A tribal fighter aims his weapon during an intensive security deployment to fight against militants of the Islamic State, formerly known as the Islamic State of Iraq and the Levant (ISIL), in the town of Haditha, northwest of Baghdad August 25, 2014. Picture taken Aug. 25, 2014. REUTERS/Osama Al-dulaimi
Baghdad, Iraq
Police inspect the site of a twin car bomb attack in Baghdad's Al-Amil district on Sept. 2, 2014. Reuters/Ahmed Malik

The Obama administration authorized 350 additional troops to Baghdad on Tuesday, bringing the total number of U.S. military personnel in Iraq to 820. The troops will not serve in a combat role, but will protect U.S. interests in Iraq and help the Iraqi and Kurdish governments squash the Islamic State.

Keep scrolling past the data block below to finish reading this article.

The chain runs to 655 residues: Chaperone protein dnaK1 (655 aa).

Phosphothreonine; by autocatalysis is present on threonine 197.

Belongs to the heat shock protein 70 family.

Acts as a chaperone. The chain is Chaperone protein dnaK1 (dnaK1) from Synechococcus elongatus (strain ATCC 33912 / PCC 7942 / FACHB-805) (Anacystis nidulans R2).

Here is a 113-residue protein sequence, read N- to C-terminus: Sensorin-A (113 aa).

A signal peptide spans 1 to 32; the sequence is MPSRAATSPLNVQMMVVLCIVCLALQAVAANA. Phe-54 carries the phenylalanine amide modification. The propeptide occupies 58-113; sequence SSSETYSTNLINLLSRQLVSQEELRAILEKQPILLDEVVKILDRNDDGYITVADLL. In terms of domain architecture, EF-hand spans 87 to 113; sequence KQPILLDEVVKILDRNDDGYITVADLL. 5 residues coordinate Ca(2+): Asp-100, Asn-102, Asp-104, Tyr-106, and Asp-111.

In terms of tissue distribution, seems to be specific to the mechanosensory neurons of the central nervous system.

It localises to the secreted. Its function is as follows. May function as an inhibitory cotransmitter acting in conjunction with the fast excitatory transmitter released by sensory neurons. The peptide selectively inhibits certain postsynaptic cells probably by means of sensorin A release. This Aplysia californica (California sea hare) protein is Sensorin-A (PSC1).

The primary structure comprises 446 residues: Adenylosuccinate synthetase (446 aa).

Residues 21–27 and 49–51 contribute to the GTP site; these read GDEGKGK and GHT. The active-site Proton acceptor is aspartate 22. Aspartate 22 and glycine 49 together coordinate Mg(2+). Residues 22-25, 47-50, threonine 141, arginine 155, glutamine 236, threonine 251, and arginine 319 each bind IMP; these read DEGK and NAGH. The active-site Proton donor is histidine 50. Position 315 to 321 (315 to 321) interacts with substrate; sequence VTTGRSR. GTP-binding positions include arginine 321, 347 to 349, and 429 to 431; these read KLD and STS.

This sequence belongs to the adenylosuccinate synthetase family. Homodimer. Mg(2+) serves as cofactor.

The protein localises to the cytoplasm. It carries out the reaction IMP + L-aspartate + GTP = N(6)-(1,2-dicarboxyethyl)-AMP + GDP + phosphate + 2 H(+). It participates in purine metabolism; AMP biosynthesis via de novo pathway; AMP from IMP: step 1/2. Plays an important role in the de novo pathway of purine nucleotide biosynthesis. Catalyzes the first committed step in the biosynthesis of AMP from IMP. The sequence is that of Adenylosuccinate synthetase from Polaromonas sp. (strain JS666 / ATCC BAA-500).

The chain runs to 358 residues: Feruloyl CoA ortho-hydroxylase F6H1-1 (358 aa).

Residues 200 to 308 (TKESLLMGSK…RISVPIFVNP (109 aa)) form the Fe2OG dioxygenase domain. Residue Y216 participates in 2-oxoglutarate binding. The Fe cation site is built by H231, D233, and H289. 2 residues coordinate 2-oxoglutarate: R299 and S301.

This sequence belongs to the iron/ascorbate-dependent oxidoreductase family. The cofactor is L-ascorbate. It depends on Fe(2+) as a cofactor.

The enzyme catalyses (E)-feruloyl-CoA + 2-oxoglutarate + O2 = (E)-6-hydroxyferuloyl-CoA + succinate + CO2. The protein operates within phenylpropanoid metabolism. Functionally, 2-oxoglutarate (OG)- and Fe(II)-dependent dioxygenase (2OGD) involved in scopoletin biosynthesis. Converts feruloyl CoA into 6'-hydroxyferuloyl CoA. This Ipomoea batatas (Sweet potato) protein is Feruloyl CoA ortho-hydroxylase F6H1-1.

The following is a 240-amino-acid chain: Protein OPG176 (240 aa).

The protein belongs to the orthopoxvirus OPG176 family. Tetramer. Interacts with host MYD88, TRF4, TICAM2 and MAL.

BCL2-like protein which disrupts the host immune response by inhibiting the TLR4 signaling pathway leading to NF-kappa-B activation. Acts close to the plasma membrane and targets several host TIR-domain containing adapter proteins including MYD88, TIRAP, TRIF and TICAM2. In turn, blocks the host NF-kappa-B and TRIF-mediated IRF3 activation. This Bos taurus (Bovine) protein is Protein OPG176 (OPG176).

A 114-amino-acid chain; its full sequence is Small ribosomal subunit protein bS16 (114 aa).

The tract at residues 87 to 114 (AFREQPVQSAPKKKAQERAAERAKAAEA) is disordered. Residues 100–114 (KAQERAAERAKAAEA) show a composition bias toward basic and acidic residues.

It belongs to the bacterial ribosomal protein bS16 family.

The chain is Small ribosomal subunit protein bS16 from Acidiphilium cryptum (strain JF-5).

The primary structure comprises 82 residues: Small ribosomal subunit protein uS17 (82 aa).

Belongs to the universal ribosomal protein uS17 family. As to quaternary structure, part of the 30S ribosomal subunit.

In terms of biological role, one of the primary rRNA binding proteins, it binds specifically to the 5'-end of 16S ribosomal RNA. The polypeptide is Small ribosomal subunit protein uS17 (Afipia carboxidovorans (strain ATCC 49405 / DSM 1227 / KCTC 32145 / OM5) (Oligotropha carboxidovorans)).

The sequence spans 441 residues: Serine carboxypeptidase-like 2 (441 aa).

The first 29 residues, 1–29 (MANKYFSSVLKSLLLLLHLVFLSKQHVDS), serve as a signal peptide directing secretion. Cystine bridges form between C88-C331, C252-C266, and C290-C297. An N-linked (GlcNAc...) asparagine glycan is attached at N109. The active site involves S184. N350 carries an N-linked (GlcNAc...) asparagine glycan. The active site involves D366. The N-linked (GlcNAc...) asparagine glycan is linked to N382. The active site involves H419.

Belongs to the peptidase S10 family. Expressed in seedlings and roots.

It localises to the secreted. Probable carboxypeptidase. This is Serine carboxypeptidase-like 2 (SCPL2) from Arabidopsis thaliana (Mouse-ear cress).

The Department of Defense recommended the increase in military personnel. Troops assigned to the new deployment come from within the U.S. Central Command and will include "a headquarters element, medical personnel, associated helicopters, and an air liaison team," according to a statement from Pentagon Press Secretary Rear Adm. John Kirby.

The new deployment “will allow some previously deployed military personnel to depart Iraq, while at the same time providing a more robust, sustainable security force for our personnel and facilities in Baghdad,” the statement said. In all, 55 troops will be leaving Baghdad.

The announcement came after the Islamic State released a video purporting the beheading of U.S. journalist Steven Sotloff. The video also shows Islamic State threatening to execute a British national if U.S. involvement in Iraq does not end.